Romance Industry News

Jessica Hart, who writes wonderful Harlequin category romances, shares ten top tips for that all important first chapter.

Since social media seems a vital part of being an author (I comfort myself with the reflection that even Charles Dickens went on the lecture circuit), I’m including Darren Rovel’s 100 Twitter tips. They’re good.

Ilona Andrews, whose books I love, raises an important issue — author stress. Being an author, a hell of a lot of stuff is outside our control. We have to learn to live, and even thrive, with that uncertainty.

Angela James, Executive Editor, Carina Press, asks whether readers enjoy “exotic” locations and which locations they consider exotic. Fascinating to me as a reader in Australia because the common US and UK settings are, to me, exotic 🙂

I’ve run out of time this week (“here, Time, pretty Time. Are you under the sofa cushions? Hiding in the laundry basket?”), but when I find some, I need to look into Amazon’s new social network.

It’s the Romance Writers’ of Australia conference this weekend — and I won’t be there. I’ll miss meeting so many great people. Fortunately, for those of us who couldn’t make the trip, there is also a Clayton’s Conference — a weekend long, online gathering of RomAus members who are feeling sociable (and envious) and eager to chat. Oh, and perhaps, write! I’m looking forward to it. 🙂

4 Replies to “Romance Industry News”

  1. re exotic locations: so many of my Canadian writer friends have books they've written set in Canada but if you sub them to the States most times editors and agents tell us to change the location to somewhere in the States so their readers can identify. I heard Eloise James say that she once had a book where the first chapter was set in France (and only that chapter) and her sales were horrible because people wanted Regencies set in England. I like reading about different places (what others might consider exotic) as long as the author has her details correct. I read a book set in Alaska a while back, and could tell the author hadn't been there and probably hadn't really thought about details like sunlight hours or the shape of roads after a hard winter (or spring heaving) While I enjoyed the story, it did lessen some of the enjoyment for me. Then I read one set in Australia written by an Australian and loved it because of its location and the differences from my part of the world.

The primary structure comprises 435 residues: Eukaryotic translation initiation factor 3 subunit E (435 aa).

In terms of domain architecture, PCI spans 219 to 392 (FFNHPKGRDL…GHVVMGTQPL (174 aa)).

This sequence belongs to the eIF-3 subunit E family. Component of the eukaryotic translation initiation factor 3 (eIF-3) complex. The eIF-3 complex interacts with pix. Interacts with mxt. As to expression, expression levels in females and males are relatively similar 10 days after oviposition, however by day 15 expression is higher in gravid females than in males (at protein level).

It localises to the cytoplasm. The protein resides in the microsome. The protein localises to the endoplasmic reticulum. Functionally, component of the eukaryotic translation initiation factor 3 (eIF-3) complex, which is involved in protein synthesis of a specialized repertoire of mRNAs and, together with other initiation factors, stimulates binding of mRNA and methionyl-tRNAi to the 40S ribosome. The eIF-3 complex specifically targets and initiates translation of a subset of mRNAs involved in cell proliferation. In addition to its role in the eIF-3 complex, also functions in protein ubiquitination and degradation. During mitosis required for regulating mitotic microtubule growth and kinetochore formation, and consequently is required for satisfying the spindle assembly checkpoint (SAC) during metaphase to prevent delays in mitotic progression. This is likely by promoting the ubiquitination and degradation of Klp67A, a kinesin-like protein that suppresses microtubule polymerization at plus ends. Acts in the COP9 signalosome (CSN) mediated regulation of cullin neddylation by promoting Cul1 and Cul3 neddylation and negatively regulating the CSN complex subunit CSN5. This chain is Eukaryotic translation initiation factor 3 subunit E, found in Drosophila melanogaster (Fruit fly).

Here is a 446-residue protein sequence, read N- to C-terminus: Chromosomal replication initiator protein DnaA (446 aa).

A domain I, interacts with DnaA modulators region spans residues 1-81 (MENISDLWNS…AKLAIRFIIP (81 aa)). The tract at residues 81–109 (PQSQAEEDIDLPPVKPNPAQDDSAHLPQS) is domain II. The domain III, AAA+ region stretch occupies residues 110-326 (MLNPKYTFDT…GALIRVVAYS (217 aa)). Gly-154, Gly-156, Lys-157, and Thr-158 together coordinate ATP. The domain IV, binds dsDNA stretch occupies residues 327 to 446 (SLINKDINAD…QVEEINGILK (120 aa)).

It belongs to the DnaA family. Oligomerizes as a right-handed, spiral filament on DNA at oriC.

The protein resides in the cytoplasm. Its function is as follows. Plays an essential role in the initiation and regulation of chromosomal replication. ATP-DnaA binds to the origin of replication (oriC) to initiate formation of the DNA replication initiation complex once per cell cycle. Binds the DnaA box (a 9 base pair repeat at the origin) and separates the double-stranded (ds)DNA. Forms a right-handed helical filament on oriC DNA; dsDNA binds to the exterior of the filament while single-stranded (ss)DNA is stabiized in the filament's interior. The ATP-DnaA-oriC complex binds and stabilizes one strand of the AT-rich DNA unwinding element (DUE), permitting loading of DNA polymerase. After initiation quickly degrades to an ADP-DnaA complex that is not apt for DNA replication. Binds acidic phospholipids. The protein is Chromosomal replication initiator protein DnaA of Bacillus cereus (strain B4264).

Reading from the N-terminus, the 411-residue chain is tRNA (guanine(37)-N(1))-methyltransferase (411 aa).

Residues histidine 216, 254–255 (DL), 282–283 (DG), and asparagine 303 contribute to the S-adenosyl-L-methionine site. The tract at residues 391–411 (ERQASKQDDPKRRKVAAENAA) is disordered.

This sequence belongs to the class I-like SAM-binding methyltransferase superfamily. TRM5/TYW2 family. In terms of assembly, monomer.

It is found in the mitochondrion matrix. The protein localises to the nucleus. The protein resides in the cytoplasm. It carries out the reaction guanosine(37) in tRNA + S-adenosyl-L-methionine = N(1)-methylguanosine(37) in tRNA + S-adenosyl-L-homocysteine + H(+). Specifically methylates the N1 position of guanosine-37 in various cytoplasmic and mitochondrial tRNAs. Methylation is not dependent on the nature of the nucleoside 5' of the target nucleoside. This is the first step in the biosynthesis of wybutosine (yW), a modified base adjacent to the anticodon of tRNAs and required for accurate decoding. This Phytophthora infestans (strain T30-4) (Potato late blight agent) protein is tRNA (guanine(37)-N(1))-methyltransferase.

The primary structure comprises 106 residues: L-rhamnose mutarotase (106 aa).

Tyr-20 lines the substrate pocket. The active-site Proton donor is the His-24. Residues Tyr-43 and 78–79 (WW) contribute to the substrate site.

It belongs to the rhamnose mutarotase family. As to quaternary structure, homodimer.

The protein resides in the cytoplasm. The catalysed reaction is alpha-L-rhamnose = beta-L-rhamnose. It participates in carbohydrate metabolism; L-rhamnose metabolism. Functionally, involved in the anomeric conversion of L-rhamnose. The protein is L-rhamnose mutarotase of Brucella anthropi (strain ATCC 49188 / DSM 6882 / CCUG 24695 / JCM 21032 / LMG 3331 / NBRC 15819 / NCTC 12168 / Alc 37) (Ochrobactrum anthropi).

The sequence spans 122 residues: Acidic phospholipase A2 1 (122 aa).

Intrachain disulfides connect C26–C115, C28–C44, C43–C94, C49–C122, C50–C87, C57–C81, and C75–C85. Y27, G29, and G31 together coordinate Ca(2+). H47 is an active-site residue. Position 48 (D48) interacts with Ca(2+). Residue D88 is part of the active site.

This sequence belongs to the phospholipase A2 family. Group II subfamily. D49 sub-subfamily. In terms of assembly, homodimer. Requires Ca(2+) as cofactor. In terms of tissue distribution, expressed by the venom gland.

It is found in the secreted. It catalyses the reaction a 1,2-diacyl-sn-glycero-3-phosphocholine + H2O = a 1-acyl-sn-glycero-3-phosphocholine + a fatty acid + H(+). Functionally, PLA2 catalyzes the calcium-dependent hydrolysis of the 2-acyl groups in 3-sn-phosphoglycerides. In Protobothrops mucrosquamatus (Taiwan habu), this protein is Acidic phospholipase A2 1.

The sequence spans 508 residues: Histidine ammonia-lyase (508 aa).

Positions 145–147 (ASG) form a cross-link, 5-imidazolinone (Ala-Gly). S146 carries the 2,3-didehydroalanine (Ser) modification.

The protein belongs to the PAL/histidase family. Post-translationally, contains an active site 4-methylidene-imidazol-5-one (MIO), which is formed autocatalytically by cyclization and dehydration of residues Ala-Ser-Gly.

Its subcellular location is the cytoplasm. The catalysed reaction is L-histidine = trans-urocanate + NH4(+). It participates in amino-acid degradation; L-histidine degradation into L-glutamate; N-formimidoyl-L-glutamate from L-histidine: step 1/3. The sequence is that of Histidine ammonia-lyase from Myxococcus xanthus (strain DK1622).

1. Total agreement — I love "visiting" different locations in my reading, but hate it if the details are wrong.

      Eloise James' experience with France is interesting. I know Georgette Heyer set some of her books there — and if she did, then it's definitely Regency 🙂 But I guess readers' expectations vary.

    1. I know, but Rachel Johns is waving the flag for West Aussie Carina authors, and Cathryn Brunet, Janni Nell and Colleen (oh help, I've forgotten Colleen's last name) are going to be there, I think. Not sure of Shona Husk. And Fiona Lowe has come up trumps. She's actually taking Angela James and hubby to an Aussie Rules football game 🙂